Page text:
Vanessa Ling Yu: I began organizing in Toronto around food and social justice in 2010 when issues of race and food were being omitted from critical conversations in the food movement. My organization caterToronto began four years ago, initially as an advocacy initiative. We work predominantly with people of colour in low-income neighborhoods where there is a need around access to kitchens. There are already assets, skills, and interests in starting food businesses within these communities but people are often in precarious situations. In order to facilitate community food initiatives, we provide access to 14 commercial kitchens, which are required in order to sell food to the public.
To me, food justice is personal and political. Food itself is a powerful lens through which we are able to see how power relations are systemically institutionalized. Most of us don’t experience the life-cycle of food—generally speaking, we interact with food as consumers. In my work, I strive to make connections within the food system that are better for communities that have been disenfranchised by the “food as commodity” model.
Gabriel Allahdua: I grew up in the countryside of St. Lucia, where there was a lot of agriculture. That is how my interest in agricultural production came about. In 1986, I was able to complete a full secondary education at a school that was actually funded by the Canadian government. In most of the subjects I studied, we had to study Canada. The way my school taught us showed Canada as an ideal place—you wouldn’t be taught anything bad about Canada. In 2009, I was self-employed doing five different jobs related to agriculture. But as a result of a hurricane, everything was wiped out. In the small countries, we are the ones paying the price for the global warming and climate change produced mainly by Western countries. During that time I got the offer to work in Canada as a migrant farmworker through the Seasonal Agricultural Workers Program. Coincidentally, 2017 marks the 50th year of that program. When I came here, my perception of Canada came face to face with the realities of this country. I saw the many dark sides of Canada. During my first stay here there was a vigil in the Kitchener-Waterloo area for 10 farmworkers who had died in a major accident. At that vigil I was asked to speak, and I came across a group called Justicia (also called Justice for Migrant Workers). From that day, I began to speak and organize for justice for farmworkers, and this much is clear: food is a basic need, but the system we live in uses food as a weapon. There is no justice in the production of food in Canada.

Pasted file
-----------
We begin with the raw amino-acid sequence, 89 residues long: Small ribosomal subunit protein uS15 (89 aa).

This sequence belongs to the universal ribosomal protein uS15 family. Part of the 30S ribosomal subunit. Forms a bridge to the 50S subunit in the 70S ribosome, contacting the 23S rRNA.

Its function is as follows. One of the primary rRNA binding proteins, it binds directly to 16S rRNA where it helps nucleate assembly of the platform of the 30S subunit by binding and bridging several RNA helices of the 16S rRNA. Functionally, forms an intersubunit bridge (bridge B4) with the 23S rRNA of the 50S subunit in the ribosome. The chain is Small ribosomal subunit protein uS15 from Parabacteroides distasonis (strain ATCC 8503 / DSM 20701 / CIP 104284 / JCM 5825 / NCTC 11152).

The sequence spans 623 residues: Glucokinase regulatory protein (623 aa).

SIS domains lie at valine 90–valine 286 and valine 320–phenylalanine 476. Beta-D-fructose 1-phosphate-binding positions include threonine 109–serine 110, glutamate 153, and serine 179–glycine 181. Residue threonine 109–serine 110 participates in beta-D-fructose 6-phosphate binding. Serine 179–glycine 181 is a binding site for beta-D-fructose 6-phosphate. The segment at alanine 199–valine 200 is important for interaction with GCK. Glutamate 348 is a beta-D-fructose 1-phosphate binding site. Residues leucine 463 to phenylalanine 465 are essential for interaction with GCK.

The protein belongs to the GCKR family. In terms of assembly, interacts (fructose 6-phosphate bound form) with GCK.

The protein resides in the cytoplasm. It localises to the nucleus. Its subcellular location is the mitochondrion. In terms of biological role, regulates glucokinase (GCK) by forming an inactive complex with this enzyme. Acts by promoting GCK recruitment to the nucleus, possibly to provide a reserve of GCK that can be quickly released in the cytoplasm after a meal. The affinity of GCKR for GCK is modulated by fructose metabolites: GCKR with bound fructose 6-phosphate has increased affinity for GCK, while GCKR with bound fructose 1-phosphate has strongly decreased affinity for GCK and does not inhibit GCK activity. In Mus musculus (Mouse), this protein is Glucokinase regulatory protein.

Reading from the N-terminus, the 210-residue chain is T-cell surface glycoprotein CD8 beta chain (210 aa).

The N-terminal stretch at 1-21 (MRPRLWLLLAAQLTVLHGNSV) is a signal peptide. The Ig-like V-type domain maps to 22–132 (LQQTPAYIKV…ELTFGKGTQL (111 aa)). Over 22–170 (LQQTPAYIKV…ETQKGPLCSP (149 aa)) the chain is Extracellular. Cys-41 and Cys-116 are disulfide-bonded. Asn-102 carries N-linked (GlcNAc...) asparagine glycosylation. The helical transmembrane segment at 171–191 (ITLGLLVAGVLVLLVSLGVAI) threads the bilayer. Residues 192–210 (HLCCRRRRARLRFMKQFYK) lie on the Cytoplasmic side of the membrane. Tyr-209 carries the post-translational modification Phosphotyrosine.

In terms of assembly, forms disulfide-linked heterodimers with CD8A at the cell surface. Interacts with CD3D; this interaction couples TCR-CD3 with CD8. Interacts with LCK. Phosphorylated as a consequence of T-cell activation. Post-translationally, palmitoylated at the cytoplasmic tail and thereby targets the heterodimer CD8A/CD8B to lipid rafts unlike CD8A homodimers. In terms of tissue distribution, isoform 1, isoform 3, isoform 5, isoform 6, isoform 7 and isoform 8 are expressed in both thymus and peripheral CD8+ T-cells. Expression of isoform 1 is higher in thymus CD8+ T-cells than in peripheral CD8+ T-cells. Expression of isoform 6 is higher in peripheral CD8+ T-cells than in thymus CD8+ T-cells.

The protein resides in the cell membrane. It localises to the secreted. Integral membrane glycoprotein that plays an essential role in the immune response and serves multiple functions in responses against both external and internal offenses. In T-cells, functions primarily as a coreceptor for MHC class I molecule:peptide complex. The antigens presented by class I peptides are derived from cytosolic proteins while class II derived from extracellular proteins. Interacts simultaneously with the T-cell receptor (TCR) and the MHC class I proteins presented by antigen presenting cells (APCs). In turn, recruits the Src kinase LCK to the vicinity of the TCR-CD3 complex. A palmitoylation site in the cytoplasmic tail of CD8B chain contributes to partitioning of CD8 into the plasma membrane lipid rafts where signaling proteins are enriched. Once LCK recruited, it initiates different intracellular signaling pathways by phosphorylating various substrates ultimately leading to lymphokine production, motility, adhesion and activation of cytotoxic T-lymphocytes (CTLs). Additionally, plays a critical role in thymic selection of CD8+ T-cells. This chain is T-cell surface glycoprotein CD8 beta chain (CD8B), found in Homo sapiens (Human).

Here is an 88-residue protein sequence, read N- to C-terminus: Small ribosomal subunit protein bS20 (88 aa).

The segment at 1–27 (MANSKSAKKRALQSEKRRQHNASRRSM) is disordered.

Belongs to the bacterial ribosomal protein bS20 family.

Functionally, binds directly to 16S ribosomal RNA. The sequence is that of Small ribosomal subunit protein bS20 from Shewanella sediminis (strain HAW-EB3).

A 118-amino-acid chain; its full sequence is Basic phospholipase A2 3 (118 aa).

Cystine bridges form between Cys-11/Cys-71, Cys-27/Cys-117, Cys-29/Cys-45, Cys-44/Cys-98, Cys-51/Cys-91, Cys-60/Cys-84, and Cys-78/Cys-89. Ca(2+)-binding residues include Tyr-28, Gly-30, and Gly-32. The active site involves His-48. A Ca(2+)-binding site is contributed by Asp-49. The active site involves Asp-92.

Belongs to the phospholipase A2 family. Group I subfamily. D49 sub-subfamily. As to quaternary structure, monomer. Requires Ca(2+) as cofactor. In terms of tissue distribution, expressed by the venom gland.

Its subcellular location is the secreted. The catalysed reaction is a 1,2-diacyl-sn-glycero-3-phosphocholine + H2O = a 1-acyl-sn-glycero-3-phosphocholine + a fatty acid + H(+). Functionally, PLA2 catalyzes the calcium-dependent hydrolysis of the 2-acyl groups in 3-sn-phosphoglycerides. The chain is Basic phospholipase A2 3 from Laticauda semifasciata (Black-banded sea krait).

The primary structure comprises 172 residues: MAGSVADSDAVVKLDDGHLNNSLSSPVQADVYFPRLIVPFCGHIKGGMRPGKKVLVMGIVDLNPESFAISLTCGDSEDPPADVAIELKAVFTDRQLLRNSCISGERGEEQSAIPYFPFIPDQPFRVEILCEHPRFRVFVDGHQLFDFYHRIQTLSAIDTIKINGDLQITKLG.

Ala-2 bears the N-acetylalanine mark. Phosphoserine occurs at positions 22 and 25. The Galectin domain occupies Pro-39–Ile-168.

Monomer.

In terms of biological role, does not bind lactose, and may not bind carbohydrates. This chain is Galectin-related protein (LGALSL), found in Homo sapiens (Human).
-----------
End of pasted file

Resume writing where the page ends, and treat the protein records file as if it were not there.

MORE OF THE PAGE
There are many points of entry into food justice. So much work is being done in different spaces and connections are being made across movements. Do you feel like this is a moment of convergence where food justice is becoming more popular? Is there something about contemporary neoliberalism that makes it a critical time to be having these conversations?
Leticia: It has always been important. But I think that as time goes by, certain issues become more appealing for some. For instance, right now in Toronto urban agriculture is huge. But what is also very scary is that many urban agriculture models take food from the farmers who are growing it—many of whom are not doing well at all—and give it to the people who already have many resources and choices at their feet. The urban agriculture movement hasn’t been able to change anything about the food system in a way that serves the people most in need. The farmers’ markets at Dufferin Grove or the Brickworks are places that many farmers strive to sell at because of the willingness to pay $4 for a carrot. And this is in part because our government has refused to create funding to support local and small-scale farmers.